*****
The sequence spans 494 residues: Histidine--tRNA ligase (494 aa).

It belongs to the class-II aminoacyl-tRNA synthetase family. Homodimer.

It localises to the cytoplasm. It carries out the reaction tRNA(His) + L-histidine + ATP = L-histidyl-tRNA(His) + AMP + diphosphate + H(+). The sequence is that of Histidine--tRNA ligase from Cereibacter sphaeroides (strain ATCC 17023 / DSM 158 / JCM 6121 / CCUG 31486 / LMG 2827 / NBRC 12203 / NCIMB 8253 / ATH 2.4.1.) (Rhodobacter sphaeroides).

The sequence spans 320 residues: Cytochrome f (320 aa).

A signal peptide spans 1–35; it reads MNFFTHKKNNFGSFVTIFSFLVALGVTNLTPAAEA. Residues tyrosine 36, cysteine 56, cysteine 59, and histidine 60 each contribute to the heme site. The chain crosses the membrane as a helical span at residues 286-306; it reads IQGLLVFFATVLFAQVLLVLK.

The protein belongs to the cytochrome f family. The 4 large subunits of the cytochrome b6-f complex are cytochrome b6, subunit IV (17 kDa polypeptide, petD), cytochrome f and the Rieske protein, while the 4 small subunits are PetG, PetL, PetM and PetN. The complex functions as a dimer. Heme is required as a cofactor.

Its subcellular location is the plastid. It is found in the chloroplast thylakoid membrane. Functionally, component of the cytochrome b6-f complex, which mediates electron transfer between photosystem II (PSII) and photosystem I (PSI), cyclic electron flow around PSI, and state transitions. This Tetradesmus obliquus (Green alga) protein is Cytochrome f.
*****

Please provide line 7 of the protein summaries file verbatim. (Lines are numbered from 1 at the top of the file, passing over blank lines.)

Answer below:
Its subcellular location is the plastid. It is found in the chloroplast thylakoid membrane. Functionally, component of the cytochrome b6-f complex, which mediates electron transfer between photosystem II (PSII) and photosystem I (PSI), cyclic electron flow around PSI, and state transitions. This Tetradesmus obliquus (Green alga) protein is Cytochrome f.